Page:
American Bittern

American bittern. Botaurus lentiginosus

If you’re lucky, you will hear the weird watery boom calls in the spring of the American Bittern long before you see them. Check them out below…

American Bitterns are chunky, medium-sized, solitary birds belonging to the Heron family.

They look like the reeds they hide in because of their brown striped and mottled patterning and their ability to stay motionless among the reeds with their head tilted up.

Their eyes are yellow but turn orange during courtship, and they have short legs. 

  • Botaurus lentiginosus
  • Length: 23 in (58 cm) 
  • Weight: 25.6 oz (726 g)
  • Wingspan: 42 – 50 in (107 – 127 cm)


American Bitterns breed in Canada and northern US states before migrating to the Gulf Coast and Mexico.

Habitat And Diet

You can find American Bitterns almost exclusively in shallow, freshwater marshes and wetlands with tall reeds.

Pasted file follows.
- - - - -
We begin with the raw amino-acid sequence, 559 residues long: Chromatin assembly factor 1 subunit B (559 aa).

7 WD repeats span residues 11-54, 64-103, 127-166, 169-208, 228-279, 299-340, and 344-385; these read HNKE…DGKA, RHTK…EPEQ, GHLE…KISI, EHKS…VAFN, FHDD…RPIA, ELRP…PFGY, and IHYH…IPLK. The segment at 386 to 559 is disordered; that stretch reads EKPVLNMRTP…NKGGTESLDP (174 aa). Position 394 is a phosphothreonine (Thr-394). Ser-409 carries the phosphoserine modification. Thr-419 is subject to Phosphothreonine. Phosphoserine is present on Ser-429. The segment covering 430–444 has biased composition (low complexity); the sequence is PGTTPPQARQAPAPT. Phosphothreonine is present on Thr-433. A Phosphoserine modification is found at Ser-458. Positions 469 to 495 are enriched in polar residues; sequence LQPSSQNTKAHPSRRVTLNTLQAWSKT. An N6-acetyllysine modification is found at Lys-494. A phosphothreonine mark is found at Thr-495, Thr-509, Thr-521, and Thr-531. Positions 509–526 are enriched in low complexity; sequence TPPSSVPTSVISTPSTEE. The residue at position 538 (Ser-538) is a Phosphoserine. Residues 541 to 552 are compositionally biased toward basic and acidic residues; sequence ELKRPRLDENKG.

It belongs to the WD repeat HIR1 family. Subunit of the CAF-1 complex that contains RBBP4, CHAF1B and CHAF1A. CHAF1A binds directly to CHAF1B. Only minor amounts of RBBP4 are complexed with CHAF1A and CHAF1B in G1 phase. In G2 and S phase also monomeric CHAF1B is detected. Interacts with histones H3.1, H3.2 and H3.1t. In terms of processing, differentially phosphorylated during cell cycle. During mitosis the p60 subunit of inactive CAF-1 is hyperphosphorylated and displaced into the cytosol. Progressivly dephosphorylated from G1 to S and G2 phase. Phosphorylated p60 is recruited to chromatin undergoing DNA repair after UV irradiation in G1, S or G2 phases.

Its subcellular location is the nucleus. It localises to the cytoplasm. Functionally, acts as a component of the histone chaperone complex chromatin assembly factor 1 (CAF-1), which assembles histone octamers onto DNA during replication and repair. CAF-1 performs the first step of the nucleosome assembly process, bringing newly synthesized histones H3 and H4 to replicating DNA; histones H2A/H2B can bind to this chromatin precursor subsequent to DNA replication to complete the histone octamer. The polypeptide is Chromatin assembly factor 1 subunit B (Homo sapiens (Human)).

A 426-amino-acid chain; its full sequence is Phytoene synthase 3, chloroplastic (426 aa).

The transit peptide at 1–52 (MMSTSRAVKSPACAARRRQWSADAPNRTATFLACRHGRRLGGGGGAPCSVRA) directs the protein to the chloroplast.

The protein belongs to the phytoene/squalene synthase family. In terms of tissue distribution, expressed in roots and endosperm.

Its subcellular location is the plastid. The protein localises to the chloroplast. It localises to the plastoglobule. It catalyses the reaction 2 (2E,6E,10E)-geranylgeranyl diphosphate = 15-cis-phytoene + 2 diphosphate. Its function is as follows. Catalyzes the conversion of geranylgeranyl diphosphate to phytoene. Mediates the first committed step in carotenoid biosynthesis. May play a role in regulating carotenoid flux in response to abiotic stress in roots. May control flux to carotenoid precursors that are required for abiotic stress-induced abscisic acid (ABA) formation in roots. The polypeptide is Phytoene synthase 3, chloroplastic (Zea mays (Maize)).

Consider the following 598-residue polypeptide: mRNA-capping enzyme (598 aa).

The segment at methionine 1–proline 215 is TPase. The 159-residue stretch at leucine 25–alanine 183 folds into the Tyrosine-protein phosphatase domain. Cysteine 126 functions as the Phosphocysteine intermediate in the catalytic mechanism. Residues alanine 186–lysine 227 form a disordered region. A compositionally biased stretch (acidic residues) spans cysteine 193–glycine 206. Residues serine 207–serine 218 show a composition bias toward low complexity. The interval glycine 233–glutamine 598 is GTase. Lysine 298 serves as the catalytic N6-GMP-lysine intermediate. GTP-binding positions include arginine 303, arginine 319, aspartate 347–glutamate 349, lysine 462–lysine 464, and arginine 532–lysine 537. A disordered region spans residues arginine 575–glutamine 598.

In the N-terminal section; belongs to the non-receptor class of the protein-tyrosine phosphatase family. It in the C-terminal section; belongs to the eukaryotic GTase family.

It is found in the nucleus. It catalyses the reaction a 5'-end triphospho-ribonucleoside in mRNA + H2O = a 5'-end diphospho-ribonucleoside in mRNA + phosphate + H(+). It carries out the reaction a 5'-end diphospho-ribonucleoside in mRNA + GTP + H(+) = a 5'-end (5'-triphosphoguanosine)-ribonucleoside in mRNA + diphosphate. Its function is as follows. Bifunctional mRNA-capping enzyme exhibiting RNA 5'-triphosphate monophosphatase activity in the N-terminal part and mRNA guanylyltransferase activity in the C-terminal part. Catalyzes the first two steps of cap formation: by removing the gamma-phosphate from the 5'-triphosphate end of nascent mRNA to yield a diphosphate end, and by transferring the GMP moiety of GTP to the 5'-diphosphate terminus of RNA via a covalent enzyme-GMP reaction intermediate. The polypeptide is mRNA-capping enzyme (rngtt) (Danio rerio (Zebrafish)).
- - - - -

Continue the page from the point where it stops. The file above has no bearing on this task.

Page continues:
Train your eyes on the edges of lakes and ponds amid the coarse vegetation to find them.

The diet of American Bitterns is fish, crustaceans, insects, amphibians, and small mammals. They forage stealthily amongst the reeds, staying still and silent, waiting for their prey to come closer, and then dart forward quickly to capture them in their bills.

American Bittern Calls:

Listen to their strange watery boom calls. It is one of the weirdest bird calls.


Nests of American Bitterns can be found on the water, concealed among coarse vegetation. Females choose the nest site and build it themselves with available reeds, sedges, cattails, and other vegetation. 

They lay up to seven eggs which are incubated for around twenty-six days. The chicks, when hatched, are fed by the females through regurgitation directly into their beaks. In two weeks, they leave the nest and are fully-fledged in six to seven weeks. 

Fun Fact:

American Bitterns point upwards and sway gently from side to side, just like the reeds that hide them to conceal themselves.